MLB thinks a stadium downtown would be best.
MLB, which is keen on keeping baseball in South Florida but has watched stadium pitches flounder for years, is eyeing a collection of parcels that include land owned by Florida East Coast Industries, the real estate and railroad company. FECI is based in St. Augustine, but Chairman and CEO Adolfo Henriques lives in Miami.
The land is bordered south to north by Northwest Fifth and Seventh streets and east to west by Miami Avenue and the Metrorail line. A land swap with FECI and the city is being considered, which would remove some of the pricey land cost from a stadium deal, a source said.
On its face, the location appears to come with several benefits. In particular, it would put the Marlins stadium in a rapidly revitalizing downtown area, but also place it close to Interstate 95 and, potentially, three different mass transit stops. Such a formula has worked well for baseball in other cities.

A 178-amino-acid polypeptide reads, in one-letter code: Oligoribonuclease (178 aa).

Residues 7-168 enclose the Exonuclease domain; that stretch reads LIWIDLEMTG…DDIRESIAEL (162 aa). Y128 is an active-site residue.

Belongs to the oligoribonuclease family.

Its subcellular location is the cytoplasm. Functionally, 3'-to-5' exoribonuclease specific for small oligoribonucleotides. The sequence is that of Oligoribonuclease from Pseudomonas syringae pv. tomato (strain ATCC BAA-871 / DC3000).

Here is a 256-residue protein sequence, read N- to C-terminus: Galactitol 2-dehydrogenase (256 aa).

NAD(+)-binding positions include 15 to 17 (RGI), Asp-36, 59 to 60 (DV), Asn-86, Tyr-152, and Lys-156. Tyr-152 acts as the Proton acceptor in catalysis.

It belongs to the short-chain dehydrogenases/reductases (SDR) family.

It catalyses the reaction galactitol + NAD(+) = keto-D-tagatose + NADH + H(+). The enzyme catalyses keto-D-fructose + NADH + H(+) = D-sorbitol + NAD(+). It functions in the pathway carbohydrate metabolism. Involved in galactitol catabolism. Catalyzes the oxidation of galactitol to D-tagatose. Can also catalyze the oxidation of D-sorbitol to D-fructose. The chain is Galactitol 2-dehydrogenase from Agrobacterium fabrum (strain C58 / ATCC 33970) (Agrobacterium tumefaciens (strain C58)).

Downtown again, okay.
The Hialeah deal is not dead. Officials from Miami-Dade, Hialeah and the Marlins will meet next week with the MLB powers that be in New York.
Downtown may be a more favorable location but that still doesn't address the problem of the $100 million dollar shortfall in construction cost. The problem hasn't really been a place to put the stadium. The problem has been coming up with enough money to build the thing.
The Hialeah deal is free land and presumably after the land swap the downtown location will be free land also. Either way the project is still a $100 million short.
I am really not negative on this. I have been informed that the stadium deal is further along than we know. That doesn't mean it can't fall through but all of the negotiators are playing this one close to the vest.